Remember Chinese finger traps, those woven straw tubes that tighten when you try to pull your fingers out? The more you pull, the tighter they get. The only way to get out is to push your fingers deeper into the trap which relaxes its grip. It's paradoxical, but demonstrates a good point: fighting a problem or trying to escape from it can actually make it worse.
The same idea works with anxiety and other distressing thoughts or feelings. Instead of changing or disputing negative thoughts, we can change our relationship with them, watching them from a distance as a neutral observer. We can recognize that thoughts are are just mental events to be noticed and not a true or false reality. The same for feelings, something to be felt and experienced, not dangerous bullies to be avoided or paid off (Remember paying the bully in my post "FACING DOWN THEFEARMONSTER").
When I was a kid I was terrified of going to the dentist. Our family dentist was this crotchety old fart that I still refer to as The Nazi Dentist (I was well into adulthood before I could go to the dentist without terror). Impatient and totally lacking in empathy and compassion, he would try to do fillings with a minimum amount of novocaine or none at all. Somehow, I developed this mental ability to step outside the pain and observe it as pain but not related to me. It was how I got through that awful experience.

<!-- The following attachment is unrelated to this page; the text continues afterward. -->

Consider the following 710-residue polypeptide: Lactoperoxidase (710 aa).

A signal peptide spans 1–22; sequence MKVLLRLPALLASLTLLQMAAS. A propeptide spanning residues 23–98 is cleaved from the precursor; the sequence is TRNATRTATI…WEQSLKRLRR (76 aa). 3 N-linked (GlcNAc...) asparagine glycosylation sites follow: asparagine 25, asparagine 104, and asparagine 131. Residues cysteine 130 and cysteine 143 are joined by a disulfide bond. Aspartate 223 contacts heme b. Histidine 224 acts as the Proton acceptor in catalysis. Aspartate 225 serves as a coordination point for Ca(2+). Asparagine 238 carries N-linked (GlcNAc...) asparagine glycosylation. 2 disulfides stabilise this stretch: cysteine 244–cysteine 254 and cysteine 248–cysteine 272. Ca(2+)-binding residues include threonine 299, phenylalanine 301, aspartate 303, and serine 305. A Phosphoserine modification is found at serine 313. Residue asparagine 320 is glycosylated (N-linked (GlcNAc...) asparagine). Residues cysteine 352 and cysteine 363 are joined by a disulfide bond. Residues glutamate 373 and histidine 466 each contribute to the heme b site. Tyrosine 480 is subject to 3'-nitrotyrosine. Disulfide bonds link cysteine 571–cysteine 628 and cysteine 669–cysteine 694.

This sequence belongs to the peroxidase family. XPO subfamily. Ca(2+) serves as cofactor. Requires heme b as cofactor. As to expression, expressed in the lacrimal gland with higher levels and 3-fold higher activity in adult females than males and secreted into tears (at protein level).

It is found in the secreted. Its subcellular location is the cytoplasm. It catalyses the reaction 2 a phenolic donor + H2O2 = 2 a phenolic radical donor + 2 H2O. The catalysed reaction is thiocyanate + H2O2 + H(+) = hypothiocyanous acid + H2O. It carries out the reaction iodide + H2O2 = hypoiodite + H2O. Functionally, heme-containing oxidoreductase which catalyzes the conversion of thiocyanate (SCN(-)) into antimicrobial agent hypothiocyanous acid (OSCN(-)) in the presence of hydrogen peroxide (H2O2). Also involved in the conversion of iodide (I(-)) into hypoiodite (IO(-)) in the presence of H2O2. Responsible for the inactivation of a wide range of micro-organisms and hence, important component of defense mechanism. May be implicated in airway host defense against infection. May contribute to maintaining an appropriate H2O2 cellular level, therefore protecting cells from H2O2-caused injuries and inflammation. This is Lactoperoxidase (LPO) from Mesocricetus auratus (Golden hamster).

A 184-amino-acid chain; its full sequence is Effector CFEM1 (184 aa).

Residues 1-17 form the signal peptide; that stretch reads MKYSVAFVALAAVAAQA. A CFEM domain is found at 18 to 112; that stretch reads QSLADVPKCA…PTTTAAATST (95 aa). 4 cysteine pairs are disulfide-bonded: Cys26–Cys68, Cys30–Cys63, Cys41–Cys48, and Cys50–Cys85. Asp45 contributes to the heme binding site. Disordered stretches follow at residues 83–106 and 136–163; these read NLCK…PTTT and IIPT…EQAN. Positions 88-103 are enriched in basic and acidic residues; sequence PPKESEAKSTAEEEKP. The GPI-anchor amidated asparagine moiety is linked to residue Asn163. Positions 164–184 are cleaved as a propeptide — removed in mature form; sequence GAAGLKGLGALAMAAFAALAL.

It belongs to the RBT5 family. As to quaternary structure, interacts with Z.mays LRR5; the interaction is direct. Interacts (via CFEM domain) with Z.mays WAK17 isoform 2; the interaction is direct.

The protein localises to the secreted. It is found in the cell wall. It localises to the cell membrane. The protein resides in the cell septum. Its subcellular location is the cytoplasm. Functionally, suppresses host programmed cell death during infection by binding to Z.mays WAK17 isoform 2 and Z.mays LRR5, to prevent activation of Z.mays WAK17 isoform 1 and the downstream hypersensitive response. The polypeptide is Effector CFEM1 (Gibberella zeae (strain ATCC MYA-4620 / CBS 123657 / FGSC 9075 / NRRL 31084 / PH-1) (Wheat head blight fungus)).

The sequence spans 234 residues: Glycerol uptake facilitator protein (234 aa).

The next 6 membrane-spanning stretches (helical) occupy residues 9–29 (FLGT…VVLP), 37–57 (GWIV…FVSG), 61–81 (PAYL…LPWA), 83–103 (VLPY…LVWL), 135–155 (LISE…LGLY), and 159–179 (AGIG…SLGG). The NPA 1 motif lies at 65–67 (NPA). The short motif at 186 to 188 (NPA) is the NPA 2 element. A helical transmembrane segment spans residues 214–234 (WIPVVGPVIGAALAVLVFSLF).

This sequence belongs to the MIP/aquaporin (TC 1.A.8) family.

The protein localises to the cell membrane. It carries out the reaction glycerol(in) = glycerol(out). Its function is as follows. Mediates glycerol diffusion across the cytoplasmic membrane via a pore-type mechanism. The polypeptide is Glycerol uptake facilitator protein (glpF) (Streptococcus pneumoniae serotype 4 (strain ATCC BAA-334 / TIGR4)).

I had a similar experience in college when I broke my wrist doing gymnastics. My arm was numbed with morphine while it was being set. I was aware of the pain but removed from it. The same idea applies to our thoughts and feelings. We can stand outside of them while experiencing and observing them, objectively and non-judgementally.
My colleague, Bill O'Hanlon, tells an interesting story about a client who came to see him with a serious weight problem. He'd tried many diets unsuccessfully, losing and then putting the weight back on again, eating after a full meal when he knew there was no reason to be hungry again. So he decided to examine the relationship with food and his feelings, what was going on with him emotionally when he felt the urge to eat. He realized he was feeling anxiety, a feeling of impending doom, and that eating soothed his fear and anxiety. In other words, he was paying the bully.
So he decided to confront the fear head on and refused to eat when the anxiety came. He sat down without eating, shaking, sweating, feeling smothered by fear, panic, terror and doom. After four hours the fear passed and he was OK. The next time he did this the fear passed in two hours and again he was OK.
Then he spent the weekend practicing being with his fear rather than trying to resist, escape or fix it. And as its power decreased, he realized it was only his mind telling him to eat when he wasn't hungry. After that, when the urge to eat came back he was able to quickly brush it aside and realized it was only THEFEARMONSTER testing him.
Fear dominates and restricts life. By facing fear and going into it rather than avoiding it, we win small victories and incrementally regain territory that fear has stolen from us.
Next Time: PANIC ATTACKS!